The gluteus maximus is a very large and powerful muscle group in the body. The main function of your glute muscles is to extend the hip and move the thigh rearward. It is a myth that only women exercise to improve the appearance of their rears. Men also want an eye-catching backside, although many might not want to admit it. Unfortunately, the rump is a favorite area for fat to collect -- second only to the abdominal region. Therefore, any effective program targeting the glute area should also include a proper diet.
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To perform squats, begin by standing with your feet shoulder width apart for proper balance. Use a barbell resting on your shoulders with a moderate amount of weight -- enough to allow finishing the desired amount of repetitions without breaking correct form. Bend slightly at the waist and knees as you begin lowering yourself to the floor until your quadriceps are about parallel to the floor, as if sitting in a chair. Be sure to keep your back straight and chin up for 8 to 10 repetitions. Return to the start position to complete one repetition. Perform two sets of 8 to 10 repetitions.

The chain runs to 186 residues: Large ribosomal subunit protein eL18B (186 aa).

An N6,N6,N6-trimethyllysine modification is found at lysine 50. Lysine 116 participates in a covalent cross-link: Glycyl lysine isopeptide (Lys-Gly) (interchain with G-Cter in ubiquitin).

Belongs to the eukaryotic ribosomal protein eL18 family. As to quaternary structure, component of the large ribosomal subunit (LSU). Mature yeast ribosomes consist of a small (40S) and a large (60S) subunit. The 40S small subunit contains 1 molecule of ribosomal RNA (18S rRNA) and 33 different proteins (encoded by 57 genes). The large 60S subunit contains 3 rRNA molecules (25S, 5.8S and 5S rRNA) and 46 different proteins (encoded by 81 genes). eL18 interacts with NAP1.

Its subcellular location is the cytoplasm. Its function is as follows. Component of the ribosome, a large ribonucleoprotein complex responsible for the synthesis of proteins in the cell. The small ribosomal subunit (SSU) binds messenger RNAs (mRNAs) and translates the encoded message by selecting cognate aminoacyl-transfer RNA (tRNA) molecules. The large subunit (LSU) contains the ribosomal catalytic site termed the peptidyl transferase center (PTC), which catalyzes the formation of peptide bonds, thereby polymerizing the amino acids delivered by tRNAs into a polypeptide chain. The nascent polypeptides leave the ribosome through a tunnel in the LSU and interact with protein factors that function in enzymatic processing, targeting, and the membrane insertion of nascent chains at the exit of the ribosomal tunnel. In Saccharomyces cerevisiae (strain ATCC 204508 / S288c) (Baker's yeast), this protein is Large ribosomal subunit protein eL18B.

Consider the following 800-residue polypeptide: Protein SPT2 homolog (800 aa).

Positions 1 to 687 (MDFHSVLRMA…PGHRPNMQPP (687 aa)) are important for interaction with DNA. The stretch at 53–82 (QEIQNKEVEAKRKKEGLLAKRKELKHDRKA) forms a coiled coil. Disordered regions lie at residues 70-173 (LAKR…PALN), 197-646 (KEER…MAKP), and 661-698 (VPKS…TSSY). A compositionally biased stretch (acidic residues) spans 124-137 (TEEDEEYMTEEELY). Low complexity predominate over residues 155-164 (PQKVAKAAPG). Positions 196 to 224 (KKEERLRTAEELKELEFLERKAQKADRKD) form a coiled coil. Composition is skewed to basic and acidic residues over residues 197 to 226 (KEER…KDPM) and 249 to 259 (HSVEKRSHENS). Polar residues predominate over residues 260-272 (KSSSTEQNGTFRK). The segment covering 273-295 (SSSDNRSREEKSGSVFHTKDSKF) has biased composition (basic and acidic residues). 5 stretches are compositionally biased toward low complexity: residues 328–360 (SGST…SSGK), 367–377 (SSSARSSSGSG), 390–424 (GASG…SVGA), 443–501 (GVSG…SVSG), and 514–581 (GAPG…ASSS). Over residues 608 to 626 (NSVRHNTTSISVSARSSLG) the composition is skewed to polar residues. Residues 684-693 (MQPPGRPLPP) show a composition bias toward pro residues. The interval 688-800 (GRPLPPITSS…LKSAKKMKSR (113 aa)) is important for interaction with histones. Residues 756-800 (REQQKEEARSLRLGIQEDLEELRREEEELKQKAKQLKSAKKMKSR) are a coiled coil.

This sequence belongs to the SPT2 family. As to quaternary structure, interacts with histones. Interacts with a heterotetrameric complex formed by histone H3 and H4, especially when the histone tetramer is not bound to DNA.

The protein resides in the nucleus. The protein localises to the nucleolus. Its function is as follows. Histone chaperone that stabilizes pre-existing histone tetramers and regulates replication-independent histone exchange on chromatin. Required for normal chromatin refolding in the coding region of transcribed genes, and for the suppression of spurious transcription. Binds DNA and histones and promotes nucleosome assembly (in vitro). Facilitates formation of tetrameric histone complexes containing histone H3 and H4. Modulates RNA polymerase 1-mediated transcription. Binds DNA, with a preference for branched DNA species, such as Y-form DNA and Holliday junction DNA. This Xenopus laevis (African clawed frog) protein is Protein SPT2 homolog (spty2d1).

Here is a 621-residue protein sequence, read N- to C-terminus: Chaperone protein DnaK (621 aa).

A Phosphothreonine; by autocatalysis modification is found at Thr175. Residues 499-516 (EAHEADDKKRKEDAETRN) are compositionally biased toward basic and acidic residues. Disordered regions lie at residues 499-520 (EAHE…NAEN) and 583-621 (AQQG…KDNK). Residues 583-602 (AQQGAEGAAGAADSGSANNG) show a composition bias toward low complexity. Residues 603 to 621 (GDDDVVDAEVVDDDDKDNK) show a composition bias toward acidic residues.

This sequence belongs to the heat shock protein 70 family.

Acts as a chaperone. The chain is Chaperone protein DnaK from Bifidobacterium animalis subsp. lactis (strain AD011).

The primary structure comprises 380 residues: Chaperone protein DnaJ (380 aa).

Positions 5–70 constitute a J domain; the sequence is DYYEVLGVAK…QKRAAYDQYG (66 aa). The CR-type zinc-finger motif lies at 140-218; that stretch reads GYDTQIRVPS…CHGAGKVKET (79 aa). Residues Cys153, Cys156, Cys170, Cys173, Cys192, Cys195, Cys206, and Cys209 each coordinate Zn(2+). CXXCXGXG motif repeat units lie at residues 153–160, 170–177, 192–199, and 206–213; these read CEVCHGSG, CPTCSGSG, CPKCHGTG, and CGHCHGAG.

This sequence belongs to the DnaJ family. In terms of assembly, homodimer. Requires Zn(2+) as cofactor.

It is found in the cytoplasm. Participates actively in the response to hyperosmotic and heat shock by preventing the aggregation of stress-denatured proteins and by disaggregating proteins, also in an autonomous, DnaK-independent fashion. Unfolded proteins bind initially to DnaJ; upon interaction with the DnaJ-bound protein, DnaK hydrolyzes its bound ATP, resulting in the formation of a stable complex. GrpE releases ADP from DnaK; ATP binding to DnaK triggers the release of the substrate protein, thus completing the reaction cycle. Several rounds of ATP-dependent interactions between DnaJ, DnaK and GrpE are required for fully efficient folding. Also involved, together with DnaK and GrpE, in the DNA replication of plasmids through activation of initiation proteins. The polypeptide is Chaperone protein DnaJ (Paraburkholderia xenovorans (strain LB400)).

To begin, stand with one leg 12 to 18 inches in front of the other. Place your hands on your hips and bend your forward knee, keeping your back straight. Continue to descend toward the floor until your front quadriceps is parallel to the floor and your rear knee touches the floor. Focus on keeping your weight on your front heel. Rise back to the starting position, completing one repetition. Do 10 to 12 repetitions before switching legs and repeating the process -- completing one set. Do two to three sets.
Start this exercise standing before a step, bench or low chair. Beginning with either foot, step up onto the bench, following with your other foot until you are standing atop the bench, feet together. Lower one foot, then the other, back down to the floor, completing one repetition. Alternate the foot you begin each repetition with throughout the set. For an added challenge, use a lightweight dumbbell in each hand. Do one to two sets of 12 to 15 repetitions each.
To perform the dead lift, stand in front of a barbell with your feet shoulder width apart. Use a shoulder width grip with your palms facing downward toward the floor. Bend slightly at the hips and knees, keeping your back straight throughout the lift to avoid undue stress and possible injury to your back. When ready, stand up slowly, straightening your legs and back while keeping the barbell close to your legs. Pause briefly before returning the barbell slowly to the starting position, completing a single repetition. Do one set of 20 to 30 repetitions.